Check out this video recipe for a delicious recipe for preparing Cauliflower
Latkes known, as little potato pancakes are a traditional Hanukkah food, serving as a reminder of the food hurriedly prepared for the Maccabees as they went into battle, along with the oil they are fried in as a reminder of the miraculous oil. Other traditional foods contain cheese to celebrate Judahs’ victory.
Hanukkah originated when Judah the Maccabee and his followers reclaimed the temple in the village of Modi'in from Syrian King Antiochus IV. The temple was cleansed and prepared for rededication. The Hebrew word Hanukkah means "dedication." You will also see this holiday spelled “Chanukkah” due to different translations and customs. When the sacred temple Menorah (candelabra) was relit, there was only enough sacred oil to burn for one day. Yet, according to tradition, the oil miraculously lasted eight days until more purified oil could be found. In remembrance, a candle is lit each of the eight days of Hanukkah.
Latkes or Potato Pancakes are great any time of the year and are limitless to your creativity.
Try these two recipes and let us know what you think.
|Sweet Potato Latkes made by Meal Makers Inc.|
Sweet Potato Latkes
Yield: 4 servings (serving size: 2 latkes)
1 pounds Sweet Potatoes
1 small onion (about 6 ounces), peeled
3 tablespoons all-purpose flour
1 teaspoon salt
1/4 teaspoon freshly ground black pepper
1/8 teaspoon baking powder
Pinch ground Cinnamon
4 tablespoons canola oil, divided
1. Peel and par-boil the potatoes. Shred the sweet potatoes and onion using the shredding blade of a food processor.
2. Combine egg, flour, salt, and pepper in a small bowl, stirring with a spatula in a medium size bowl. Add egg the potatoes to the mixture and, stir well to combine.
3. Heat a 12-inch nonstick skillet over medium-high heat. Add 1 1/2 tablespoons canola oil to pan, swirling to coat. Using a tablespoon, make patties and add to the pan. Cook 3-4 minutes on each side or until golden brown. Remove latkes from pan; keep warm. Repeat procedure with remaining 1 1/2 tablespoons oil and remaining potato mixture.
Serve with sour cream or apple sauce.
Serving Size: About 15 Silver Dollar size
1 potato Idaho small, boiled (3 -4 oz) peeled
1 tbsp butter
1/2 lb farmer cheese
2 tbsp flour
2 egg yolks large
(see note for sweet version)
2 egg whites large
1/4 tsp cream of tartar or salt
1 tsp salt
1/2 tsp pepper white
Canola oil for frying
1. In a 2 quart bowl with a flat bottom mash the hot peeled boiled potato, salt, pepper and butter, using a hand masher. Add the farmer cheese and mash some more until uniform. Then add egg yolks and mix smooth. (If you are making the sweet version, add the sugar, cinnamon and vanilla along with the flour.) Add the flour and mix smooth and uniform.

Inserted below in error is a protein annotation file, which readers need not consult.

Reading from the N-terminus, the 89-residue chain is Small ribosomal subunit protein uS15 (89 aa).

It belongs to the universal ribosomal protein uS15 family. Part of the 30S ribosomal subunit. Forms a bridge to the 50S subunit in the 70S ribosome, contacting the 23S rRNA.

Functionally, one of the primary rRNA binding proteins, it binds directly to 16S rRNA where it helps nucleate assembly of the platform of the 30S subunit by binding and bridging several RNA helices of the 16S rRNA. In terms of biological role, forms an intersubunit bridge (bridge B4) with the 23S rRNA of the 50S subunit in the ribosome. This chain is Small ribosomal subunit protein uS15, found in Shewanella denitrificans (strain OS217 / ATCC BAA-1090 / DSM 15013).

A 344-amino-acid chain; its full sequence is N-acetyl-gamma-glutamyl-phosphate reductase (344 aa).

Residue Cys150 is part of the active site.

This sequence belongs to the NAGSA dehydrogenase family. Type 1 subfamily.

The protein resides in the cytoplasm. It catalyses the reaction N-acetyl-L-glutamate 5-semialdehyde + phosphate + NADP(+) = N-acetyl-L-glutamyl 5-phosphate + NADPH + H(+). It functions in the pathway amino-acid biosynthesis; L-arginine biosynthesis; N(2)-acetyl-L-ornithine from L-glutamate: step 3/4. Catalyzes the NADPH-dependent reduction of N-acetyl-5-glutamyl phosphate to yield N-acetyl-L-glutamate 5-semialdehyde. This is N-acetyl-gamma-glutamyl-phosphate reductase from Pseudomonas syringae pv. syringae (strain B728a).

2.Beat the egg whites to soft peaks, add the cream of tartar or salt, and continue beating till medium peaks.
3.Fold 1/3 of the egg whites into the cheese mixture to soften it. Then fold the remaining egg whites into the cheese mixture. This should give you a mixture that is firm enough to fry.
3.Heat canola oil frying pan to 325 F. Drop rounded tablespoons of the batter onto the pan, using 2 tablespoons, one to lift and one to push off the batter. When a brown and crispy, turn it over gently using a spatula and a fork, and gently pat down the top of the pancake to spread it a little.
Serve with sour cream or apple sauce.
Note: Sweet version.
You can also make these sweet. Add 1-2 tbsp sugar and a few drops of vanilla extract, and a shake or two of cinnamon after the yolks.
In the largest study ever done on the relationship between eating nuts and longevity, researchers from Brigham and Women's Hospital and Harvard Medical School looked at nut consumption and deaths from all causes among 76,464 women participating in the Nurse's Health Study and 42,498 men involved in the Health Professionals Follow-up Study,as reported by Time magazine.
They asked the participants how "nutty" their diets were -- including how many almonds, cashews, hazelnuts, macadamias, pecans, pine nuts, pistachios and walnuts they typically ate. They found that those who reported regularly consuming nuts were less likely to die from a variety of diseases -- most significantly cancer, heart disease and respiratory diseases.
Overall, people who ate nuts seven or more times a week had a 20% lower death rate after four years than individuals who did not eat nuts at all. Nut eaters also tended to be healthier people: leaner, more physically active and non-smokers.
Nuts are high in unsaturated fats, protein and vitamins, as well as antioxidants that are thought to be linked to a lower risk of heart disease.
Previous studies have found similar connections between nuts and longevity, but the large size of this study gives the association more support, according to Time.
Disclaimer: The study was partially funded by the International Tree Nut Council Nutrition Research & Education Foundation, a nonprofit organization representing nine tree nut industries. However, the group played no role in the research or results, according to Maureen Ternus, executive director. It was also partially funded by the National Institutes of Health.
It's unclear exactly how many nuts it takes to extend a person's lifespan. And the researchers say the findings don't show a cause-and-effect relationship between nuts and later death, just an interesting correlation that should be explored further.
But nuts are OK with public health officials. In their recently released Dietary Guidelines for Americans, the NIH advised that adults eat about five to six ounces of protein a day, which could include nuts.
photo credit: s58y via photopin cc